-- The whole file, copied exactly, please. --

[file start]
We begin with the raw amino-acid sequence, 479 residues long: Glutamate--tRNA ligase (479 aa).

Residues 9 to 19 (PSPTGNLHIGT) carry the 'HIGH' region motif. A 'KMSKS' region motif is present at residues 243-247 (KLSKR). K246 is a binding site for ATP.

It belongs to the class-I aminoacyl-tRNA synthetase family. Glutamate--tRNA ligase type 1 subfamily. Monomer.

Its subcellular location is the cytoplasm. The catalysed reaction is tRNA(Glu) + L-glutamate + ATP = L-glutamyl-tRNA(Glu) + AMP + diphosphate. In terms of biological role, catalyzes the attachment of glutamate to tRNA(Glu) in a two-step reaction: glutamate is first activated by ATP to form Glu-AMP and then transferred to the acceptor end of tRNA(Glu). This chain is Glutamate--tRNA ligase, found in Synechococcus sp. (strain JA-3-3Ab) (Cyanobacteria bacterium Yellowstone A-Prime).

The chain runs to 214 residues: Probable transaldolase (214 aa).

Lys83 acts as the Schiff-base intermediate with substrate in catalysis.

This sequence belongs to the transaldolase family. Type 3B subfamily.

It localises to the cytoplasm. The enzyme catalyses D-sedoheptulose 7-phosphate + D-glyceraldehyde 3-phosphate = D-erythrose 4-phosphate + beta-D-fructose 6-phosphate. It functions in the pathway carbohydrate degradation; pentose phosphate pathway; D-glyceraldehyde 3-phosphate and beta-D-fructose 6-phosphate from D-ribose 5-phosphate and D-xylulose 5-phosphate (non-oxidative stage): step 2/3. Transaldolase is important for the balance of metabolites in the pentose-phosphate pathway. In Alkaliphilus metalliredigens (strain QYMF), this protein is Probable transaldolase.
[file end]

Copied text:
We begin with the raw amino-acid sequence, 479 residues long: Glutamate--tRNA ligase (479 aa).

Residues 9 to 19 (PSPTGNLHIGT) carry the 'HIGH' region motif. A 'KMSKS' region motif is present at residues 243-247 (KLSKR). K246 is a binding site for ATP.

It belongs to the class-I aminoacyl-tRNA synthetase family. Glutamate--tRNA ligase type 1 subfamily. Monomer.

Its subcellular location is the cytoplasm. The catalysed reaction is tRNA(Glu) + L-glutamate + ATP = L-glutamyl-tRNA(Glu) + AMP + diphosphate. In terms of biological role, catalyzes the attachment of glutamate to tRNA(Glu) in a two-step reaction: glutamate is first activated by ATP to form Glu-AMP and then transferred to the acceptor end of tRNA(Glu). This chain is Glutamate--tRNA ligase, found in Synechococcus sp. (strain JA-3-3Ab) (Cyanobacteria bacterium Yellowstone A-Prime).

The chain runs to 214 residues: Probable transaldolase (214 aa).

Lys83 acts as the Schiff-base intermediate with substrate in catalysis.

This sequence belongs to the transaldolase family. Type 3B subfamily.

It localises to the cytoplasm. The enzyme catalyses D-sedoheptulose 7-phosphate + D-glyceraldehyde 3-phosphate = D-erythrose 4-phosphate + beta-D-fructose 6-phosphate. It functions in the pathway carbohydrate degradation; pentose phosphate pathway; D-glyceraldehyde 3-phosphate and beta-D-fructose 6-phosphate from D-ribose 5-phosphate and D-xylulose 5-phosphate (non-oxidative stage): step 2/3. Transaldolase is important for the balance of metabolites in the pentose-phosphate pathway. In Alkaliphilus metalliredigens (strain QYMF), this protein is Probable transaldolase.